Pilgrimage

Friday morning, 8 May 2020: cool weather, overcast, rain threatening. In a little while I’m supposed to go on a hunt with some on-line friends who I’ve never met in person. Our objective: large whorled pogonia (Isotria verticillata), one of the more bizarre-looking orchids found in Maryland. I’ve decided to forgo the trip (bad weather for shooting, headache, I’ve already walked the dogs four miles today, the coffee is hot and tastes good), and then I get a message from my friend K. The message is a picture of a pogonia, on the same trail we’re planning to hike.

Well. Fifteen minutes later, coffee is guzzled and gear is packed, and I am underway.

How crazy are we? I arrive at the appointed place, introduce myself to D, and make excuses to continue on solo while he waits for B, as it’s already raining lightly and I really want to get good pictures. Ten minutes of fast hiking and I arrive at the place where the plants are known to be, and… nothing. Oh wait, there’s one, just barely in bud. That’s it. I spend 20 minutes searching, poncho deployed against the rain spattering through the trees, and can’t find anything. I hear D and B coming up the trail. We all start looking. Nobody can find it, even though we know it’s there because we have a photo from just a few hours ago. D starts combing the area while B and I walk the rest of the trail, each carefully watching one side and switching sides on the way back.

Nothing.

We return to D. He hasn’t found it, either. It’s now been 55 minutes since I got to the spot. Three experienced botanerds can’t find this orchid. Damn this is a stupid hobby. My head hurts. At least the rain’s let up.

Reluctantly deciding that we just need to get on with our lives, we head back toward the cars. D and B pause to look at something, and I glance off to the other side, and: “uh, guys?”  Because there it is. Right there.

We probably looked like the three wise men* worshipping at the manger, the way we gathered ’round, slightly bent, at a respectful distance (from the orchid and from each other, social distancing), hardly breathing, taking in the singular beauty of the thing. Oh, who am I kidding, this is one ugly flower. But it’s an orchid, and orchids have their own magic.

I was able to spend about 20 minutes shooting before the rain started again. In those 20 minutes did I get the perfect picture? No. Twenty minutes is long enough for me to get warmed up and start noticing all the little things that need to be tweaked (like light bouncing off a leaf in the background, or the bug that I never saw landing on the flower just as I pressed the remote shutter release). But I got a few good shots, and finally met two people who I’ve been friends with online for years, and we all got to see an orchid.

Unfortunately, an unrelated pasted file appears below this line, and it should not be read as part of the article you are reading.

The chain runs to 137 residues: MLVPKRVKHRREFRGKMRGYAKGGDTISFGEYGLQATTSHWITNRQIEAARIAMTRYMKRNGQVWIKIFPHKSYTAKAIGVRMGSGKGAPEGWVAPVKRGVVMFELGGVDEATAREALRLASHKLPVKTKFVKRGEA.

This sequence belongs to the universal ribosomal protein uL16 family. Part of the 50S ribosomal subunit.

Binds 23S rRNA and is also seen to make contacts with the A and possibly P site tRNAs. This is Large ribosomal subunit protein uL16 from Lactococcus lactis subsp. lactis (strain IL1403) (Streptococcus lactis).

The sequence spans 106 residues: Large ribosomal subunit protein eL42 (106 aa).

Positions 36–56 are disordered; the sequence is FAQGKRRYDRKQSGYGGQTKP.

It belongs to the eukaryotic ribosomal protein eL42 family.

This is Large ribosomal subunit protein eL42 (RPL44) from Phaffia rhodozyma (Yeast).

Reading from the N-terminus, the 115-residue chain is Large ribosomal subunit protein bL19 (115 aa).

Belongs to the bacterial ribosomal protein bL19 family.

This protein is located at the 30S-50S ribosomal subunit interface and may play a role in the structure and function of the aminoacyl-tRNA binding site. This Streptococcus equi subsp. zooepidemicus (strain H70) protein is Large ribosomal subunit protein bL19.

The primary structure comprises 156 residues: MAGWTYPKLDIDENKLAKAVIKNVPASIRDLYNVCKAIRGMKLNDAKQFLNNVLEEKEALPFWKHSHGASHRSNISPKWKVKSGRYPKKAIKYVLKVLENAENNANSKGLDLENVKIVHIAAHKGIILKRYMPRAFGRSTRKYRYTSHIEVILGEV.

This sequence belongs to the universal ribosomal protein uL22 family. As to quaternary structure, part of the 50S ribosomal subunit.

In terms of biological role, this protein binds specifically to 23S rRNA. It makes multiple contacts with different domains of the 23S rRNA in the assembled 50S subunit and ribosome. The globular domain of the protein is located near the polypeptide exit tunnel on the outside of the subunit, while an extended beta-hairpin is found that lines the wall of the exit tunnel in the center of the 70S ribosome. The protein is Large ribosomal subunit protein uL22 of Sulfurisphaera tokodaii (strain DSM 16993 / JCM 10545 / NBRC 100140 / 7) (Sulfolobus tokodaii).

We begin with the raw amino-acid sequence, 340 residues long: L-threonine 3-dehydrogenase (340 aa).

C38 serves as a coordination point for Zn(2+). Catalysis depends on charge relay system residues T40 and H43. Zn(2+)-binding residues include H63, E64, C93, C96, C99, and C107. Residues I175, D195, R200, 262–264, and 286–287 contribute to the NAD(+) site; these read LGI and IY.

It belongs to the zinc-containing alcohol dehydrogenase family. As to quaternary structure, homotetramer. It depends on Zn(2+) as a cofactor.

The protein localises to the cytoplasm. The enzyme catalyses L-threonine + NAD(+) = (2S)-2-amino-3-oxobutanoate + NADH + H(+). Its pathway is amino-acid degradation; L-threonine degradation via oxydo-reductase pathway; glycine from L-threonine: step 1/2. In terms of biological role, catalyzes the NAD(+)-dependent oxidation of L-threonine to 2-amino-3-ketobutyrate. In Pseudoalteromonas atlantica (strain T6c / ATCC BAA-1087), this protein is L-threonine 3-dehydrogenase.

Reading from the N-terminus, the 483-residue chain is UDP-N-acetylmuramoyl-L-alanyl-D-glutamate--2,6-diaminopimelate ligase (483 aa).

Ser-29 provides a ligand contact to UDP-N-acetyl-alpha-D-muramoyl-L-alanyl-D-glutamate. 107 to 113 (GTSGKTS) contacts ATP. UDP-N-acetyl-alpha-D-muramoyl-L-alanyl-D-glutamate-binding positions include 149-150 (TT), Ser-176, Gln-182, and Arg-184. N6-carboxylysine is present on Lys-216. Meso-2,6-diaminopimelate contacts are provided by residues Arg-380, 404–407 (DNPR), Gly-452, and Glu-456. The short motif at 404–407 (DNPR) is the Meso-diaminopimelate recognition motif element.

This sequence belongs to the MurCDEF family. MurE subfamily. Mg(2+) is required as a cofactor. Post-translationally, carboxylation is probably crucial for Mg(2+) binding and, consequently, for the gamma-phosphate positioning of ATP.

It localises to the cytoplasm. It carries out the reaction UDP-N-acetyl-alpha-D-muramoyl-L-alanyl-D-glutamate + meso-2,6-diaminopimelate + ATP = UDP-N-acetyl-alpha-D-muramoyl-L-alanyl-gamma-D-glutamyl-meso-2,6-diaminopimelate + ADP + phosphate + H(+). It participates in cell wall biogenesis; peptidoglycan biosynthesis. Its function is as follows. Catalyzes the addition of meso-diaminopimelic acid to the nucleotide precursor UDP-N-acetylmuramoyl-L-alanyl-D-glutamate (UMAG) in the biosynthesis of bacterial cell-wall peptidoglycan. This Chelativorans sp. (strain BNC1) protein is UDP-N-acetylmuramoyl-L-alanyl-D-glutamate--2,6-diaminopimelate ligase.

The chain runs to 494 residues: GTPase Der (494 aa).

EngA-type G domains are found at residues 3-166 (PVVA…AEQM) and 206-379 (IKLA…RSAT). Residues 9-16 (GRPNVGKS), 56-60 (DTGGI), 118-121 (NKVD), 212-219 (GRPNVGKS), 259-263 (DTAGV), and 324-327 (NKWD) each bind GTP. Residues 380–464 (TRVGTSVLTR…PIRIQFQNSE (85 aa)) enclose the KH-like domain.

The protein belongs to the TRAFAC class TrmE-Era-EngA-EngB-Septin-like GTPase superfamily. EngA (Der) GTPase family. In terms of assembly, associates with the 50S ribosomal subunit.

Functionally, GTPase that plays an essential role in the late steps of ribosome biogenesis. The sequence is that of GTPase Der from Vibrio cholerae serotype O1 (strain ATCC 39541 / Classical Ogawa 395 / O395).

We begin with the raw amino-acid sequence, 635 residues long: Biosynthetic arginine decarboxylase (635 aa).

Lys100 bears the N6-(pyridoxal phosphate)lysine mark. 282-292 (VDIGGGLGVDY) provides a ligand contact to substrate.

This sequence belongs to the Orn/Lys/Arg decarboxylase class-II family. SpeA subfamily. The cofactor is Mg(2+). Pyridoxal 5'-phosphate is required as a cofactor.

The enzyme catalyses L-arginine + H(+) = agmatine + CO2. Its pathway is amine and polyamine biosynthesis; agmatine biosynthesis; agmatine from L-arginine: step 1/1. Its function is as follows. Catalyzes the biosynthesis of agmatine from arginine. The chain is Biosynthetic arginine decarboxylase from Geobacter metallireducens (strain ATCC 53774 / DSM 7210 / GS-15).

I’ll call that a good day.

To be fair, a flower like this is hard to spot. Standing only about 8 to 10 inches tall, and colored green, yellow, and brown, it’s well-camouflaged among the leaf litter and other plants.

As you can see from the USDA map, large whorled pogonia’s native range is from eastern Texas northeast to Michigan, Ontario, and barely into Maine. The species is on seven states’ RTE lists, but thankfully is secure in Maryland. Look for it in moist to dry woodlands with sparse ground-level vegetation. I’ve observed it growing among Vaccinium species, which suggests it might like acidic soils. It’s just starting to bloom in the Maryland Piedmont.

 

*or Larry, Curly, and Moe, nyuck nyuck

Seven Down, Forty-some To Go

Sunday evening I’m on the computer, browsing various internet forums*, and I see a post from someone who’s found some nice flowers in a nearby park. When I read the words “large whorled pogonia,” my heart skips a beat.

 

So first thing Monday morning, plans to go hunting for lady’s slipper orchids are scuttled, and off I go to add another wild orchid to my life list.

 

Isotria verticillata (formerly Pogonia verticillata and Arethusa verticillata) ranges from eastern Texas northeast well into New England. It’s endangered in Florida, Illinois, New Hampshire; threatened in Michigan and Vermont; exploitably vulnerable in New York; and possibly extirpated in Maine. But it’s secure in Maryland, where it can be found in the piedmont and some western parts of the coastal plain.

 

Like most orchids found in the continental US, large whorled pogonia is terrestrial. It likes moist to dry woodland soils, and is pollinated by bees. Also as is typical of our native orchids, because of specialized cultural requirements, it isn’t very common.

I was on the same trail just five days before shooting these pictures, and didn’t see the plants. As you can see from the previous picture, they don’t exactly stand out, but they aren’t hidden, either. On the other hand, here’s a picture of one recently emerged and not yet open. I think it’s likely that five days ago there weren’t any to see.*fun for grammar nerds